Alex Massie Alex Massie

‘Isla Bryson’ and the madness of Scotland’s gender bill  

'Isla Bryson', formerly known as Adam Graham, arrives at the High Court in Glasgow (Photo: PA Images / Alamy Stock Photo)

Adam Graham was four years old when, according to his own account of his life, he first began to suspect he might be transgender. ‘I was always hanging about with the girls and always doing make up’, he said. It was not until he was 29, however, that Graham began to openly identify as a woman, taking hormones and changing his appearance. 

By that time he had been arrested and charged with two counts of rape.  

It is incredible that the sensitivities of convicted rapists are now the subject of so much official sympathy in Scotland

Appearing in court this week, Graham’s new – and putatively ‘real’ – identity took centre stage. Thus it was Isla Bryson, not Adam Graham, who was convicted of raping one woman in Clydebank in 2016 and another in Drumchapel in 2019.  

It should be noted, I think, that in some quarters it is considered ‘transphobic’ to even note that Isla Bryson was once Adam Graham. Bryson insists that her journey towards her new self is not yet complete: ‘I obviously want all the surgery the NHS can provide’ she told the court.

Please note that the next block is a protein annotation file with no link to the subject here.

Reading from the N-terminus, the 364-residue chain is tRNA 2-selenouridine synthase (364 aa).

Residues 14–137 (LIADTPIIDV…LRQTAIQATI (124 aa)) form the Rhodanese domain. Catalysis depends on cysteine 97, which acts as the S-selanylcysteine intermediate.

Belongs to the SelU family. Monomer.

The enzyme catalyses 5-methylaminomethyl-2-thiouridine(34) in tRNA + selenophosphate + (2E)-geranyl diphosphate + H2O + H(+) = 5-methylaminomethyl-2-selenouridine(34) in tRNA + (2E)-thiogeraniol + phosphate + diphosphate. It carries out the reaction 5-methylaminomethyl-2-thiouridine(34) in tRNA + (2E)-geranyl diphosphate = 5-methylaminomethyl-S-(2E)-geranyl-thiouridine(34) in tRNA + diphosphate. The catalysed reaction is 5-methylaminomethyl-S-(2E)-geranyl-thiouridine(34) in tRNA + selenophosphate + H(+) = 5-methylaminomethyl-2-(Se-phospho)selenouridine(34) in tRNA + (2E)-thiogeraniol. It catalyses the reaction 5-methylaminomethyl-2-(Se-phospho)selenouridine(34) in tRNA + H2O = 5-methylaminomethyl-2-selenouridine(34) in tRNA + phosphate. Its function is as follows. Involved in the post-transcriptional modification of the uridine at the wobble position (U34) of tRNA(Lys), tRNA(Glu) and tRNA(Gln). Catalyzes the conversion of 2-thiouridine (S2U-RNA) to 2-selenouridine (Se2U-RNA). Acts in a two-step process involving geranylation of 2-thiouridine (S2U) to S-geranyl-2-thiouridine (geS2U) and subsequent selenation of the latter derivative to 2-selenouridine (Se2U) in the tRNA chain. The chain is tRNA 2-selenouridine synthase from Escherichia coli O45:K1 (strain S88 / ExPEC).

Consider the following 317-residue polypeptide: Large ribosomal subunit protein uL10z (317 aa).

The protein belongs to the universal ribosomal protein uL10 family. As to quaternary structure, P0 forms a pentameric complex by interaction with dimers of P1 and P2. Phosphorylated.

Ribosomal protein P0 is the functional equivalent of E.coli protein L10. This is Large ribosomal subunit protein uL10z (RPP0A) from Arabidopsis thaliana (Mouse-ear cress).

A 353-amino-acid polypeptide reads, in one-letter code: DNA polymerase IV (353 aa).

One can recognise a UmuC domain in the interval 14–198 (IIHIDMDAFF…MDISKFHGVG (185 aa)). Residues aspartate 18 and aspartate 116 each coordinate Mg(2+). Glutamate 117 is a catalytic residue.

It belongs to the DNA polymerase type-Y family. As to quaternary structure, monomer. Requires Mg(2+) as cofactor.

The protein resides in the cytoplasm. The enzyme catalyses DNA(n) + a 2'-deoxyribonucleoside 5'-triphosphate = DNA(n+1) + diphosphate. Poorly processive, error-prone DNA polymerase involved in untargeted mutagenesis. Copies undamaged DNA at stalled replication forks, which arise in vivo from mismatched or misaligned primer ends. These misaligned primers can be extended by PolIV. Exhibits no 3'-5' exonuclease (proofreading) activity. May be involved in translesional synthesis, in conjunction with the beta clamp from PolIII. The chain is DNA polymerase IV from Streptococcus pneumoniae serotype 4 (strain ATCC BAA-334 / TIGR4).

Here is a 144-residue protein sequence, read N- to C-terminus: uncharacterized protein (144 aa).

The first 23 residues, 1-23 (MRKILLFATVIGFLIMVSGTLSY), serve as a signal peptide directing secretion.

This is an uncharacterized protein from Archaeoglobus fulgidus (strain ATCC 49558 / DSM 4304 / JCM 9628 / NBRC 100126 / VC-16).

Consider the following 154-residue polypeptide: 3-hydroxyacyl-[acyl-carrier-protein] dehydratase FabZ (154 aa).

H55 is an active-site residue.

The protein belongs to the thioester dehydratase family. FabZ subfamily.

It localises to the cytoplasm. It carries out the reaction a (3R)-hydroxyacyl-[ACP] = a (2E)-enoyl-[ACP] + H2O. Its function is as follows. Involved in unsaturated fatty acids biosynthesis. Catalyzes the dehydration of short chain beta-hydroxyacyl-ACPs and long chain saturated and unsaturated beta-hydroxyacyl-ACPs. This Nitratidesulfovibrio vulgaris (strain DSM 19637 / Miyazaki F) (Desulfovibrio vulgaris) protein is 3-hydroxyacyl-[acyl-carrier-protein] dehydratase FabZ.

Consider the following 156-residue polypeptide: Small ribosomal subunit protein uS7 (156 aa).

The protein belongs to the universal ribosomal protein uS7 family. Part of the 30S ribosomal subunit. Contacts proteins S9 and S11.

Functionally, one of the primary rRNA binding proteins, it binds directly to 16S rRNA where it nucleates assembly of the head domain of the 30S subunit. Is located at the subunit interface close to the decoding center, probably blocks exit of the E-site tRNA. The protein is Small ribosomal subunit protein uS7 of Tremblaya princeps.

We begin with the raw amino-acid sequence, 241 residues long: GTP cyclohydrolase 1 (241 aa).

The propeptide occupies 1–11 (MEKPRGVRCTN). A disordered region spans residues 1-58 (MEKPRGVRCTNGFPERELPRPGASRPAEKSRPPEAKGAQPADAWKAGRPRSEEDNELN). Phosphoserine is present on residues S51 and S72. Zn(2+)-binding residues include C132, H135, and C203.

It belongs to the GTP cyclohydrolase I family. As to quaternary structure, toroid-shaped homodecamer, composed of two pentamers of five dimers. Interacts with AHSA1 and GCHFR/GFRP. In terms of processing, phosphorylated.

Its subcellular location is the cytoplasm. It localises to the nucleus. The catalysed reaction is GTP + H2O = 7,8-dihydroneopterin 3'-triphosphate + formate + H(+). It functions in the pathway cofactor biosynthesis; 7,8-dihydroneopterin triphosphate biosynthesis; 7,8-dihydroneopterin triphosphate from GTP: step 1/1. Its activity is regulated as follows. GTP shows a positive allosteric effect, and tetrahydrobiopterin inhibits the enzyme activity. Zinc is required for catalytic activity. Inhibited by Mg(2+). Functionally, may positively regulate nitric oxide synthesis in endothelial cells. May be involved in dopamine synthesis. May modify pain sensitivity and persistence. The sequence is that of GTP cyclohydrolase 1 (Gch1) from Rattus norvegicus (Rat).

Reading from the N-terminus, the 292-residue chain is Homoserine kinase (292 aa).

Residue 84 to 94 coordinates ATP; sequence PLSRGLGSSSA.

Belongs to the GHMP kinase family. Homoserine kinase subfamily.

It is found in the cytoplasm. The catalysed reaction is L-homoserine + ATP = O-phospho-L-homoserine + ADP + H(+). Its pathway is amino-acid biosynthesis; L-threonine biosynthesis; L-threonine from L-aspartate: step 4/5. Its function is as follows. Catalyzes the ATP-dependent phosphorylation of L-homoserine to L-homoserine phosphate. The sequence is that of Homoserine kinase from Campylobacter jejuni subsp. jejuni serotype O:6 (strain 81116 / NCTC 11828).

Bryson does not appear to have a Gender Recognition Certificate of the sort which has proved so controversial in Scotland. In the future, however, there would have been nothing stopping her from acquiring one prior to her conviction. Scotland’s Gender Recognition Reforms will permit such things. Self-identification and an undefined ‘commitment’ to living in a person’s new identity for life is all that will be required. You are who you say you are and it is deeply transphobic to question such assertions.  

An amendment to the bill passed last month which would have prevented people charged with rape and other serious sexual offences from changing their gender before trial was rejected by a coalition of SNP, Green and Liberal Democrat MSPs.

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